No Divinity




































                  After this ability is used, it cannot be used again until Gilgamesh completes a long rest. Gilgamesh can also use Enkidu as climbing gear or a rope. This does not use it’s charge.

  • Ea: Gilgamesh’s personal sword. Unlike the other swords in the Gate, it’s a unique weapon that’s his and his alone. A divine construct. This weapon gets +6 to hit. Deals 1D8+6 piecing damage. This damage is magical for the purposes of overcoming resistance. This sword cannot be shot as a projectile from the Gate of Babylon. Due to its power, it takes an action rather than a bonus action and the use of Bab-Ilu to draw the sword out of the Gate. Gilgamesh can only use Enuma Elish if he’s wielding this sword. Gilgamesh typically only draws the sword against opponents he considered “worthy” with the only expectation of this being when his life is in immediate danger.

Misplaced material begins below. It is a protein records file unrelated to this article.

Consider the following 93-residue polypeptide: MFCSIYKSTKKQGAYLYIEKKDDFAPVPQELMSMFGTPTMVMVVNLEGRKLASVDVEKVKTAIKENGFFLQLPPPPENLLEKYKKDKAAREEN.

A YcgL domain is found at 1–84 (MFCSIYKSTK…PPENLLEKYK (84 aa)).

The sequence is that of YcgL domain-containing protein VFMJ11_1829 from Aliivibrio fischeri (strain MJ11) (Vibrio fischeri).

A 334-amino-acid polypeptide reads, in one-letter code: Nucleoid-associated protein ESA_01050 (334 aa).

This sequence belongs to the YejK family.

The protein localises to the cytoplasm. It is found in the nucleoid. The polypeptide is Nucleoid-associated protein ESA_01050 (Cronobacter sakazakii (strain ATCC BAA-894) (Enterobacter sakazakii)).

• Dingir: A mysterious tablet with the authority of kings. If Gilgamesh was to become spellcaster, he would use this as his focus.

Gilgamesh also has some other miscellaneous items in his vault, they are as follows.

  • Golden Weapons: A single golden version of every regular weapon. Has +3 to hit and a +3 to hit. This damage is magical for the purposes of overcoming resistance. These weapons would be 200 times the regular price of that weapon if sold (though gilgamesh will never sell) These can be fired from the gate or used as a normal weapon.

  • Three edged sword: A sword with three edges. Deals 1D8 slashing damage. Versatile (1D10). This weapon naturally has advantage on attack rolls. This can be fired from the gate or used as a normal weapon.

  • Ice sword: A sword infused with ice magic. Deals 1D8 slashing damage. Versatile (1D10). This attack does an additional 1D8 of cold damage weapon upon impact. This can be fired from the gate or used as a normal weapon.